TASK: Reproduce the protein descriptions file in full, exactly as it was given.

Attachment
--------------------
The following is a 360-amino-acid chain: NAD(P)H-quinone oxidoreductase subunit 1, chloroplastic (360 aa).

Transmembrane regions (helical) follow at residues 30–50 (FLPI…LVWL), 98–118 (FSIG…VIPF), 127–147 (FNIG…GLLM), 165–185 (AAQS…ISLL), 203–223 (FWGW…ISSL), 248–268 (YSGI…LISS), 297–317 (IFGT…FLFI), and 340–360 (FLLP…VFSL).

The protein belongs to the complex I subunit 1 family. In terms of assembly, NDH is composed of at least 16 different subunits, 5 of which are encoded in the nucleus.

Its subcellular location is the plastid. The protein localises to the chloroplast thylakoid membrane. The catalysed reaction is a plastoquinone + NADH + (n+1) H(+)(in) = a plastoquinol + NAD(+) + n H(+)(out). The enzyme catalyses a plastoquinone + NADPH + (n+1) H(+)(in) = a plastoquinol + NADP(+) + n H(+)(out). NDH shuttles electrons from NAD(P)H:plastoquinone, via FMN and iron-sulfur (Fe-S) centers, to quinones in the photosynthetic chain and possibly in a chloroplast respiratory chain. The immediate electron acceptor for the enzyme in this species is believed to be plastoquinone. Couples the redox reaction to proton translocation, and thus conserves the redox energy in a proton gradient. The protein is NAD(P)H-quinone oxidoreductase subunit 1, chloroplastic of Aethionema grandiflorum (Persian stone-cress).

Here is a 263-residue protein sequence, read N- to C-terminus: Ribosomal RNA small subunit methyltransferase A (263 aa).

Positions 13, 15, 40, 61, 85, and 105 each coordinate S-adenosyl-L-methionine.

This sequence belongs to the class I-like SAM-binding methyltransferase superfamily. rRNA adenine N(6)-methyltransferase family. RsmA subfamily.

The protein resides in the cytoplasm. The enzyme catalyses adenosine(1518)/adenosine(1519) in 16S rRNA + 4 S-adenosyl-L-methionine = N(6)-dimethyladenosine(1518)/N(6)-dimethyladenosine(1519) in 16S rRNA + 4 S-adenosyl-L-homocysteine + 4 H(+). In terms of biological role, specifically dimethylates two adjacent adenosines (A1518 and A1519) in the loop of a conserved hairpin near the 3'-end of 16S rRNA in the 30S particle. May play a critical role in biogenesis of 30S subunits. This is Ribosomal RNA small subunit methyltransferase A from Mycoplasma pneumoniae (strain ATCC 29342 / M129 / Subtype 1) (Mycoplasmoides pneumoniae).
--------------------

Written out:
The following is a 360-amino-acid chain: NAD(P)H-quinone oxidoreductase subunit 1, chloroplastic (360 aa).

Transmembrane regions (helical) follow at residues 30–50 (FLPI…LVWL), 98–118 (FSIG…VIPF), 127–147 (FNIG…GLLM), 165–185 (AAQS…ISLL), 203–223 (FWGW…ISSL), 248–268 (YSGI…LISS), 297–317 (IFGT…FLFI), and 340–360 (FLLP…VFSL).

The protein belongs to the complex I subunit 1 family. In terms of assembly, NDH is composed of at least 16 different subunits, 5 of which are encoded in the nucleus.

Its subcellular location is the plastid. The protein localises to the chloroplast thylakoid membrane. The catalysed reaction is a plastoquinone + NADH + (n+1) H(+)(in) = a plastoquinol + NAD(+) + n H(+)(out). The enzyme catalyses a plastoquinone + NADPH + (n+1) H(+)(in) = a plastoquinol + NADP(+) + n H(+)(out). NDH shuttles electrons from NAD(P)H:plastoquinone, via FMN and iron-sulfur (Fe-S) centers, to quinones in the photosynthetic chain and possibly in a chloroplast respiratory chain. The immediate electron acceptor for the enzyme in this species is believed to be plastoquinone. Couples the redox reaction to proton translocation, and thus conserves the redox energy in a proton gradient. The protein is NAD(P)H-quinone oxidoreductase subunit 1, chloroplastic of Aethionema grandiflorum (Persian stone-cress).

Here is a 263-residue protein sequence, read N- to C-terminus: Ribosomal RNA small subunit methyltransferase A (263 aa).

Positions 13, 15, 40, 61, 85, and 105 each coordinate S-adenosyl-L-methionine.

This sequence belongs to the class I-like SAM-binding methyltransferase superfamily. rRNA adenine N(6)-methyltransferase family. RsmA subfamily.

The protein resides in the cytoplasm. The enzyme catalyses adenosine(1518)/adenosine(1519) in 16S rRNA + 4 S-adenosyl-L-methionine = N(6)-dimethyladenosine(1518)/N(6)-dimethyladenosine(1519) in 16S rRNA + 4 S-adenosyl-L-homocysteine + 4 H(+). In terms of biological role, specifically dimethylates two adjacent adenosines (A1518 and A1519) in the loop of a conserved hairpin near the 3'-end of 16S rRNA in the 30S particle. May play a critical role in biogenesis of 30S subunits. This is Ribosomal RNA small subunit methyltransferase A from Mycoplasma pneumoniae (strain ATCC 29342 / M129 / Subtype 1) (Mycoplasmoides pneumoniae).